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89 the BFD did contain arsenic above Florida SCTLs, the leaching of arsenic was minimal. The BFD did release selenium and vanadium above GCTLs when evaluated using the release if managed properly. Leaching of trace metals from cement or concrete products amended with BFD was minimal and was only above regulatory thresholds in highly acidic weathering conditions. The experimental results from the samples collected in thi s study, along with an estimated final concrete composition based on individual measurements, suggest that the final concrete product made from similar materials should not be expected to differ dramatically in overall composition from that of concrete mad e without BFD. The comparison of results of the different leaching assays to regulatory threshold levels do not suggest that leaching of trace metals from concrete products manufactured with BFD of similar composition as tested in this study and at similar mix designs will pose additional risk beyond any normal (without BFD) concrete production use.

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90 CHAPTER 5 S UMMARY AND CONCLUSIO NS Summary of Work Conducted Recent changes in air pollution control at coal power plants and cement kilns has resulted in altered combu stion residues. Two combustion residues, ammoniated coal fly ash (AFA) and baghouse filter dust (BFD), are currently being reused as cement or concrete additive. It is necessary to investigate the environmental impact of reusing these novel combustion resi dues. The present study investigated the potential leaching of ammonia or selected trace metals ( Ag, As, Ba, Cd, Cr, Hg, Pb, Se, V, and Zn ) from cement/concrete products amended with AFA or BFD. The assessment of leaching was conducted with three separate goals in mind; namely, determination of ammonia content in the AFA and elemental composition in the BFD, leaching of ammonia or trace metals from concrete in monolithic form amended with AFA or BFD, and leaching of ammonia or trace metals from crushed conc rete amended with AFA or BFD. The leaching assessment of concrete monoliths simulates leaching of contaminants from scenarios in which AFA or BFD are used in a construction project or as part of the built environment, e.g. bridge pilings, sidewalks. The le aching assessment of crushed concrete simulates the reuse of concrete structures by size reduction, e.g. road base, aggregate in new concrete. Risks from leaching of contaminants in both leaching assessments were determined by comparison to appropriate Flo rida CTLs. Major Conclusions From t he experimental results the following conclusions can be made: Ammonia readily leaches from fly ash nearly 100% and crushed concrete, 58 6 8 %, whil e monolith leaching of ammonia is less, 18 37%. Use of fly ash with e levated levels of ammonia in concrete products does pose a risk to the environment; however, a leachability threshold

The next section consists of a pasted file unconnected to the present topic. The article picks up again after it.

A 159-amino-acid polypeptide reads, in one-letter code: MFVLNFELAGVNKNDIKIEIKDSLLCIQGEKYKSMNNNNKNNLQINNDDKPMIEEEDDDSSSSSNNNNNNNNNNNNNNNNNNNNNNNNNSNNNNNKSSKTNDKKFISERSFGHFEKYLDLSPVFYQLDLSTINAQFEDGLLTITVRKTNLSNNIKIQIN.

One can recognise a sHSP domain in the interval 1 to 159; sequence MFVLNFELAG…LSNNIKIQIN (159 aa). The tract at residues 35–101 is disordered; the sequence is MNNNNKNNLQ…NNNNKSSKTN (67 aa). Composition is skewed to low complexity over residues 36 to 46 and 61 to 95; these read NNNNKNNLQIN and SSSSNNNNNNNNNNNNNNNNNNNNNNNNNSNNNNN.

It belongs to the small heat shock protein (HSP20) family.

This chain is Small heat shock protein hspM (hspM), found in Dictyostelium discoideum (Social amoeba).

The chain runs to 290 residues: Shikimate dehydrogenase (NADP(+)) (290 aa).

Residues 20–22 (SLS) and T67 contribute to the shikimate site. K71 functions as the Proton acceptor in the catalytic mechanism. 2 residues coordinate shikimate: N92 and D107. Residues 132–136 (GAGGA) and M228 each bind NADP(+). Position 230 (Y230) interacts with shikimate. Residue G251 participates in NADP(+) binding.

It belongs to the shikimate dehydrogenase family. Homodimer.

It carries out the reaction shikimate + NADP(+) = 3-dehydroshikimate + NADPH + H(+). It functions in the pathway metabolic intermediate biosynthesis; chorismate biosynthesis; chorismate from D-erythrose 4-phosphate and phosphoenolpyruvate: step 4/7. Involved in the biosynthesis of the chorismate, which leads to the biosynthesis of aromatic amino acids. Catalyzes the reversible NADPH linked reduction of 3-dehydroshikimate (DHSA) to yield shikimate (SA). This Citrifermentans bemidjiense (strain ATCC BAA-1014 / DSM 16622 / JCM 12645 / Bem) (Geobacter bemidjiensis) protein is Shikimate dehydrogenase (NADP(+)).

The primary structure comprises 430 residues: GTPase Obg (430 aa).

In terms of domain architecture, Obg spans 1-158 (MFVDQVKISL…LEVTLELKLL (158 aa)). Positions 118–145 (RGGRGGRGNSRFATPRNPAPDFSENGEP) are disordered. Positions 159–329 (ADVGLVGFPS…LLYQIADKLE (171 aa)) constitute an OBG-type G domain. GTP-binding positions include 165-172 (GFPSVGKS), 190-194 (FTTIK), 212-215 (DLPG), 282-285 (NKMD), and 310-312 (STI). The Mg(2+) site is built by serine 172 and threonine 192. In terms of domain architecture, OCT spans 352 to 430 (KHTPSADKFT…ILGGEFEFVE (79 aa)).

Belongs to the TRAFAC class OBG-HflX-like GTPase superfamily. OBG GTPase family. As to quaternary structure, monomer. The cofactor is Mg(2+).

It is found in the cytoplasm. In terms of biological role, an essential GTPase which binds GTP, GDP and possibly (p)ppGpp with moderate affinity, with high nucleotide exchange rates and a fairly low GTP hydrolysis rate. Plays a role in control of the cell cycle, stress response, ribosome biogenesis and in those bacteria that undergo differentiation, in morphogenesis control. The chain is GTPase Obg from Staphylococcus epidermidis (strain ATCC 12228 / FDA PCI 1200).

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91 concentration for the protection of surface waters can be derived from the monolith leaching of ammonia and was shown to be 350 mg NH 3 /kg fly ash or 35 mg NH 3 /kg concrete. The largest mass release of ammonia from concrete monoliths occurred during the first week of leaching due to initial adsorption of water; after one week the leaching was due to diffusional release of ammonia and continuou sly decreased over leaching intervals due to decreased concrete permeability. Trace metals in concrete amended with BFD were well encapsulated (or too dil ute) in monoliths and size reduced concrete samples to raise concern due to leaching and potential ris k to human health and the environment. The BFD bulk composition was comparable to cement collected from the same facility and trace composition comparable to historical ranges for CKD (Haynes and Kramer, 1982; PCA, 1992). Due to small addition of BFD to th e final cement product at cement kilns (5% by mass; ASTM C465) it is unlikely that BFD will alter the composition of cement/concrete significantly or will threaten health or the environment under most concrete applications and reuse scenarios Additional Research Needs The use of admixtures in concrete mixes, e.g. air entraining agents and water reducing agents, may significantly affect the permeability and thereby the loss of ammonia and trace metals from concrete. Additional research needs to be directe d at the use of these admixtures and the loss of ammonia or trace metals from concrete. It is known that AFA will be used in some concrete mixes; the effect of ammonia on trace metals leaching from concrete warrants investigation. The long term fate (> two months) of ammonia encapsulated in concrete amended with AFA is not known. It is not clear that if under reuse scenarios of aged concrete amended with AFA presents residual release of encapsulated ammonia at regulatory significant levels. While it is unli kely the levels of trace metals found in concrete amended with BFD used in this study will not present significant threat to human health and the environment; the levels of trace